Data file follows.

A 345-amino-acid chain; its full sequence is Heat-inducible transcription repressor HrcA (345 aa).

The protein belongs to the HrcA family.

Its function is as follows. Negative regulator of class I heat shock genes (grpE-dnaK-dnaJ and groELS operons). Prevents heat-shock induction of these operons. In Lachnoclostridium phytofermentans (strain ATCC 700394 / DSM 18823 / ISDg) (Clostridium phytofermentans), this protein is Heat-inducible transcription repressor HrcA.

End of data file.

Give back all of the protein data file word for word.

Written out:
A 345-amino-acid chain; its full sequence is Heat-inducible transcription repressor HrcA (345 aa).

The protein belongs to the HrcA family.

Its function is as follows. Negative regulator of class I heat shock genes (grpE-dnaK-dnaJ and groELS operons). Prevents heat-shock induction of these operons. In Lachnoclostridium phytofermentans (strain ATCC 700394 / DSM 18823 / ISDg) (Clostridium phytofermentans), this protein is Heat-inducible transcription repressor HrcA.